For seniors who choose to continue to drive, finding the best auto insurance rates is important. Ask your independent insurance agent about the best choice. There are many insurance companies which offer discounts to mature drivers, as well as those who use drive tracking apps, take defensive driving courses, and have up-to-date safety features on their vehicles. For people who have recently retired and no longer commute to and from work every day, there may also may also be a discount for driving less.

Even if an apartment complex doesn’t require renter’s insurance, it’s a low-cost way of protecting your possessions. Your landlord may have insurance to cover the building – but it won’t cover the cost of damages to your TV, computer, furniture, or other valuable possessions.

While possession damage is uncommon, it’s best to protect yourself.

What does renter’s insurance cover?

Depending on your policy, you can get renter’s insurance to cover your important possessions, like televisions, jewelry, cameras, and appliances. If there’s a fire, a break-in, or damage to the unit that causes damage to your possessions, you can get reimbursement to replace your possessions.

On top of property coverage, you’ll likely also get liability coverage. This helps protect you in case you damage someone else’s unit or property, such as if you leave water on and it leaks through the floors, or if a fire caused by your unit damages the apartment complex or someone else’s property. It can also cover repairs, medical bills, defense costs in a lawsuit, and more.

Covering Personal Property with a Rental Insurance Policy from Killebrew Insurance

With many different insurance providers and options, going with an independent insurance agency gives you different coverage policies that best benefit you, at a more competitive price. In the case of a power surge, water damage, fire, theft, vandalism, Acts of God, or other circumstances out of your control, you can rest easy knowing you picked the policy that works best for you.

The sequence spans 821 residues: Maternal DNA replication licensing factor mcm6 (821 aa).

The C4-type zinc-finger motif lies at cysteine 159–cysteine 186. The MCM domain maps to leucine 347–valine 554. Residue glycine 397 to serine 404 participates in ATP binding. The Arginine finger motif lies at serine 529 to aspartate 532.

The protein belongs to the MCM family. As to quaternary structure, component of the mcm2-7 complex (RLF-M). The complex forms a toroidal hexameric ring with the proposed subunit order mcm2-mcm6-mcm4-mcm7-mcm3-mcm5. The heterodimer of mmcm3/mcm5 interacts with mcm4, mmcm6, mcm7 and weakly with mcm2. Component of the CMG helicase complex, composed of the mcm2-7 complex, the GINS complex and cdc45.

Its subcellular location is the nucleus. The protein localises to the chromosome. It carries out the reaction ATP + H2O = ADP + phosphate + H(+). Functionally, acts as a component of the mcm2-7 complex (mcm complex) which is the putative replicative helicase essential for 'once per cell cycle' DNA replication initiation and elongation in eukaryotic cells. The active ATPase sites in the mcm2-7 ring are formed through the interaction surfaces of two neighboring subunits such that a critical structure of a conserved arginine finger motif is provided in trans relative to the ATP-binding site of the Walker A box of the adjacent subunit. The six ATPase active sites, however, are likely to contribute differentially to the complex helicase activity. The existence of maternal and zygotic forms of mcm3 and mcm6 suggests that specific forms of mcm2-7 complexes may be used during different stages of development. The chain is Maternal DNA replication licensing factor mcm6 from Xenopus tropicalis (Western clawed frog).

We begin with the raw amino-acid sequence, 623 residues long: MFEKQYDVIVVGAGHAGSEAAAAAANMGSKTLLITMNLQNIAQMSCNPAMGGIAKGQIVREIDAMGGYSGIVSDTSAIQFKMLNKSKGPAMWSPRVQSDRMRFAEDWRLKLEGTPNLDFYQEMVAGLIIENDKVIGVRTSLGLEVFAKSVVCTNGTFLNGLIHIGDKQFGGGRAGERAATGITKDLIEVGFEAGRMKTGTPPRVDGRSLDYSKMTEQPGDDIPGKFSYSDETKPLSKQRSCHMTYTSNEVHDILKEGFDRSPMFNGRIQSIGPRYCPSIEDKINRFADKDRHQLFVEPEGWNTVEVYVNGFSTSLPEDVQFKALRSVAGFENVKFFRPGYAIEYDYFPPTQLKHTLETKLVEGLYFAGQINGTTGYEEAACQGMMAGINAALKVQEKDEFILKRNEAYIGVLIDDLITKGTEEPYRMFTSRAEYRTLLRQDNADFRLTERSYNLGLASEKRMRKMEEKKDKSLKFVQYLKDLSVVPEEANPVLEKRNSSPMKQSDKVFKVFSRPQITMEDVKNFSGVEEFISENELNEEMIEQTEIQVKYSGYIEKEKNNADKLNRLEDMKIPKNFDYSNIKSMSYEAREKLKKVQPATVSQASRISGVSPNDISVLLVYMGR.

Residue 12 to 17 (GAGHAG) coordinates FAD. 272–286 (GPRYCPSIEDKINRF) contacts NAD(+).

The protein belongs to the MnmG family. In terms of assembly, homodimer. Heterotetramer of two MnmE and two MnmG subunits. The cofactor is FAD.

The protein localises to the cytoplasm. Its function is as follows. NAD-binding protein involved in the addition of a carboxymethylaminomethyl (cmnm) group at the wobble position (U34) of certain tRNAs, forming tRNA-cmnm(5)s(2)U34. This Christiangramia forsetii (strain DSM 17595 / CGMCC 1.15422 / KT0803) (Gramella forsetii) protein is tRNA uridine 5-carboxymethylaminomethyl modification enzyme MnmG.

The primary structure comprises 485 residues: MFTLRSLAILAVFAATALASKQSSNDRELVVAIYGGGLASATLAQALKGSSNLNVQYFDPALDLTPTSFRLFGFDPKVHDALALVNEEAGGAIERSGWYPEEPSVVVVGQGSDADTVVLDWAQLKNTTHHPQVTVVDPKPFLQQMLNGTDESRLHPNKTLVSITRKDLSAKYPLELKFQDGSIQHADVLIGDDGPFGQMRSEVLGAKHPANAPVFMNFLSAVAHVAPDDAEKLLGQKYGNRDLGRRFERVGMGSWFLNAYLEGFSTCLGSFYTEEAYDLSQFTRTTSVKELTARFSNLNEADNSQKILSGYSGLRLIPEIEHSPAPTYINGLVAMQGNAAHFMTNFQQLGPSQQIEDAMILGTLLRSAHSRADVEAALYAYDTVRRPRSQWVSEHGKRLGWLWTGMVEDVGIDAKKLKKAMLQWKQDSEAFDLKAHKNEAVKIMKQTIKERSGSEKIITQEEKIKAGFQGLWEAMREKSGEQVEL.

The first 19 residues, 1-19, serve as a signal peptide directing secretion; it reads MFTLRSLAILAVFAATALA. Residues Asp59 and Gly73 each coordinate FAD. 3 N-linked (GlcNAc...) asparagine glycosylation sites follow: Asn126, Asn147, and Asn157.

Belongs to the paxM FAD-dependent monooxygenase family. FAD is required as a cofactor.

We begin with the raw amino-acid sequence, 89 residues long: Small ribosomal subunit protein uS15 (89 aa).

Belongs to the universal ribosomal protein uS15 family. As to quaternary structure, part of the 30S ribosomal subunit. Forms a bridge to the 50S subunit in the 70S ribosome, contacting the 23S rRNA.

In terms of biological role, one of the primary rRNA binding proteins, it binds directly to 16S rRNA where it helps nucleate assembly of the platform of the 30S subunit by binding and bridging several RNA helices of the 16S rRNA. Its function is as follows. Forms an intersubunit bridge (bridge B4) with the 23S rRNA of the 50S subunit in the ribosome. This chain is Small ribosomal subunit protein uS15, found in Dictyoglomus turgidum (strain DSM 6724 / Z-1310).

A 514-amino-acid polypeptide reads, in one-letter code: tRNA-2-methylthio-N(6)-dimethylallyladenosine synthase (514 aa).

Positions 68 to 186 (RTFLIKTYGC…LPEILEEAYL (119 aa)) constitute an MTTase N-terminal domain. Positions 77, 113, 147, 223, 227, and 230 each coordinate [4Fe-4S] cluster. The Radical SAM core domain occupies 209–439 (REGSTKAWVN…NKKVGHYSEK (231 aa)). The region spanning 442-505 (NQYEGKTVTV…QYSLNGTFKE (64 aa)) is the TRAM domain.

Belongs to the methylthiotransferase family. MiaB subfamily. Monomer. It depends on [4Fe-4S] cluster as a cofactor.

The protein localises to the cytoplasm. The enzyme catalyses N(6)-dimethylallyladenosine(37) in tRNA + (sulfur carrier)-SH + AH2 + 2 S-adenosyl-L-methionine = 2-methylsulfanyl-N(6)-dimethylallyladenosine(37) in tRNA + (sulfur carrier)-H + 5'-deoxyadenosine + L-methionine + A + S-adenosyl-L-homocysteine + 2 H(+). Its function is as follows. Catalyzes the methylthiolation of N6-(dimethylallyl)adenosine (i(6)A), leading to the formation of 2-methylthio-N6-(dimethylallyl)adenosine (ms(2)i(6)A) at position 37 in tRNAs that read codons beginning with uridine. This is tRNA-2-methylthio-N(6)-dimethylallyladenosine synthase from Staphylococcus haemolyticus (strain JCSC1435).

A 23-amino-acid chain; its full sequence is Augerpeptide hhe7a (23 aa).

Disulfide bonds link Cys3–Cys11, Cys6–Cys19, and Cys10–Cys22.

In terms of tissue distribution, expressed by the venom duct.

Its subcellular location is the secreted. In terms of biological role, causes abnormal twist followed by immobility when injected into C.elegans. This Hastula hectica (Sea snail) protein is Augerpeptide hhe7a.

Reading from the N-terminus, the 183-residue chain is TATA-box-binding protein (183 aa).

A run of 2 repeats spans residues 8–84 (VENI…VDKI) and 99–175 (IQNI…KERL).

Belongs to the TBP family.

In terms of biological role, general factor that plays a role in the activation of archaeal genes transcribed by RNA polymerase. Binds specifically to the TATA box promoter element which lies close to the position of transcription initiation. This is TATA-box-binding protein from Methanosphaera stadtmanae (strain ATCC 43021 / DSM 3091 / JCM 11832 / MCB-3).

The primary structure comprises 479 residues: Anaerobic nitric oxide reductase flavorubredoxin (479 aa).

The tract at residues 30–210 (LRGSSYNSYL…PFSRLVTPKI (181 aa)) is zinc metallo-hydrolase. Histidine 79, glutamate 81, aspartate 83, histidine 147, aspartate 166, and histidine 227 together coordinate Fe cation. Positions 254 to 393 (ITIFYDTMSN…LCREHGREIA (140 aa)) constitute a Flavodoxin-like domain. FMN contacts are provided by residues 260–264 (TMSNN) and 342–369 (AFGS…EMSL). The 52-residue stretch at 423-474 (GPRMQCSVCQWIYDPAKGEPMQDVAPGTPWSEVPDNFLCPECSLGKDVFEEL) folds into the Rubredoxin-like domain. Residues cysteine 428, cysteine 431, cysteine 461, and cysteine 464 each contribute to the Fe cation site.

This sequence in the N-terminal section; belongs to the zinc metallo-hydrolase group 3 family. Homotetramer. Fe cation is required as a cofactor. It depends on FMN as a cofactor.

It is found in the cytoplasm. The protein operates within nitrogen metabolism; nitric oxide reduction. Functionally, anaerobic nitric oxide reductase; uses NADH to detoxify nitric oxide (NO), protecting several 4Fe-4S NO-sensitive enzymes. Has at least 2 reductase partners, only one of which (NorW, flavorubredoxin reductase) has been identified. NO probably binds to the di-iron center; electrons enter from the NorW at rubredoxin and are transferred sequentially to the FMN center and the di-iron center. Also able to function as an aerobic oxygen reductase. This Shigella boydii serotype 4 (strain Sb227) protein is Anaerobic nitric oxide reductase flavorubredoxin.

You can negotiate your coverage for different categories, for instance, if you have $5000 of camera equipment, you can choose to only insure part of it, or none of it. Adding extra articles of coverage makes sure your valuables are covered exactly the way you want – without paying for less important possessions.

Does Renter’s Insurance Cover Loss of Use?

You can negotiate a policy that has loss of use coverage. For instance, if a natural disaster happens, leaving the home or apartment unlivable, you can get coverage to stay at a hotel or buy food during the time that the unit is repaired. Most insurance policies have Loss of Use included. Talk with us to learn more about what we can offer you!

How Much Liability Insurance Should I Get With My Renter’s Insurance Policy?

Generally, you’ll be required a minimum of $100,000 for liability insurance, if your landlord requires renter’s insurance.

Your liability coverage pays for bodily injury and property damage caused by negligence—like if your dog gets loose and bites the neighbor’s kid and he has to get stitches.

You’re not, however, covered for negligence for expected or intended bodily injury (you throw a baseball in a parking lot trying to hit your neighbor), business pursuits (the cupcakes you bake in your apartment make someone sick with food poisoning—you would need a business owner’s policy), or vehicle-related damage or injury (your emergency brake fails and your parked car hits someone—auto insurance covers this).

Additional Coverage

In addition to the basics, there are a few other types of coverage to know about. If a visitor suffers an injury in your home, your policy’s “medical payments to others” coverage will take care of the medical bills, regardless of who is at fault. “Credit card and bank forgery” coverage will protect against some monetary fraud attempts, such as if a burglar steals your credit card or check book during a break-in to run up fraudulent charges or write forged checks. And “property of others” coverage replaces not only your belongings, but others’—for example, if you borrow a friend’s laptop, and a leaking pipe destroys it.

Getting Renters Insurance Through Killebrew Insurance

The greatest advantage to choosing Killebrew Insurance for your Renter’s Insurance is that we’re an independent insurance agency – we can find the best insurer for your needs, and get you a policy that works for you and your roommates or family.

So if you’re looking to get renter’s insurance, or want to refer a new tenant to an option for them, why not give our Midland or Odessa offices a call so we can discuss the options?

Learn more about our Renter’s Insurance program or call Odessa: (432) 332-6322 or Midland: (432) 694-0508